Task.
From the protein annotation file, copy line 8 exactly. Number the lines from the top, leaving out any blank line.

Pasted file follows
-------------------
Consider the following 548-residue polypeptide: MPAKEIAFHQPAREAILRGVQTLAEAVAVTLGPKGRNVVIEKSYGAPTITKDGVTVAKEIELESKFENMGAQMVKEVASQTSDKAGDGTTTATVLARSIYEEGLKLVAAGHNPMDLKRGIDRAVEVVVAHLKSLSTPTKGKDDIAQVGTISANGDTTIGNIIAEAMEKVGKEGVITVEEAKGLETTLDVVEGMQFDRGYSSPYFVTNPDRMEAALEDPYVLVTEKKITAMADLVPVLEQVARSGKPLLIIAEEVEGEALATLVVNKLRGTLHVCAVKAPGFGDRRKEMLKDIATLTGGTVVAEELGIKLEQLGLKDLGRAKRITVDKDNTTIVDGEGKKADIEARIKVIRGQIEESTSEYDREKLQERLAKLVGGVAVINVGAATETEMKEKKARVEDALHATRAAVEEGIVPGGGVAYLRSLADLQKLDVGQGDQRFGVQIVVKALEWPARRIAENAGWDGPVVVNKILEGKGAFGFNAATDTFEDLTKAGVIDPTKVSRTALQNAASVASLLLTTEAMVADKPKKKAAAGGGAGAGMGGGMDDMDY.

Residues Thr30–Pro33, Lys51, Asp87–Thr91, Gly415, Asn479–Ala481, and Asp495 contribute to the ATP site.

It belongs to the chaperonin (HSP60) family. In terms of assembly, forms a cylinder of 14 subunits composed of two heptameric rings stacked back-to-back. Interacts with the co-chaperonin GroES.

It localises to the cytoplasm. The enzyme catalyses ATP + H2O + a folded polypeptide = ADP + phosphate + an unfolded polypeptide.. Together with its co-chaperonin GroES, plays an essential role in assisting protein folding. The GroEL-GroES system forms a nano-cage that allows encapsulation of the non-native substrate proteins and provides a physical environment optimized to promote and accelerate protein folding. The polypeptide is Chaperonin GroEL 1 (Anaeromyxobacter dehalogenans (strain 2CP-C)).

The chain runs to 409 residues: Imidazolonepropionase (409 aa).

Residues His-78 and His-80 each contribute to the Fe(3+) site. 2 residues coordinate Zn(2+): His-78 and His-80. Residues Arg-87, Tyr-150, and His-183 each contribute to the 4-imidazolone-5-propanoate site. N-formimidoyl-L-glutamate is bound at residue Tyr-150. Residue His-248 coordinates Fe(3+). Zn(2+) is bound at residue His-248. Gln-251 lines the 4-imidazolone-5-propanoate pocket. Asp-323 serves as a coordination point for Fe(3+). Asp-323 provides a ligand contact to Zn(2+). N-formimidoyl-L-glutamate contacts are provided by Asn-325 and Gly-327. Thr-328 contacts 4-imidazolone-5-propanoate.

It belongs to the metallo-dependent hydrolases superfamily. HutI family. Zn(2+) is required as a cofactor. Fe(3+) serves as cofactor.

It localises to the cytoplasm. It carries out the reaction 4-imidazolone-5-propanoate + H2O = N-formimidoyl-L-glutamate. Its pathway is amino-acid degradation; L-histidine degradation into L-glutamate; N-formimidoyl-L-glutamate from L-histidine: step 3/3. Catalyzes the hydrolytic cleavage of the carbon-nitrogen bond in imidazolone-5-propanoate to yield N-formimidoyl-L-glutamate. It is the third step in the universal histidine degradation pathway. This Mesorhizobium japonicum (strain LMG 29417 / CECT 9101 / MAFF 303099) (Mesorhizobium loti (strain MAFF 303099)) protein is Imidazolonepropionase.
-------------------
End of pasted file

It localises to the cytoplasm. It carries out the reaction 4-imidazolone-5-propanoate + H2O = N-formimidoyl-L-glutamate. Its pathway is amino-acid degradation; L-histidine degradation into L-glutamate; N-formimidoyl-L-glutamate from L-histidine: step 3/3. Catalyzes the hydrolytic cleavage of the carbon-nitrogen bond in imidazolone-5-propanoate to yield N-formimidoyl-L-glutamate. It is the third step in the universal histidine degradation pathway. This Mesorhizobium japonicum (strain LMG 29417 / CECT 9101 / MAFF 303099) (Mesorhizobium loti (strain MAFF 303099)) protein is Imidazolonepropionase.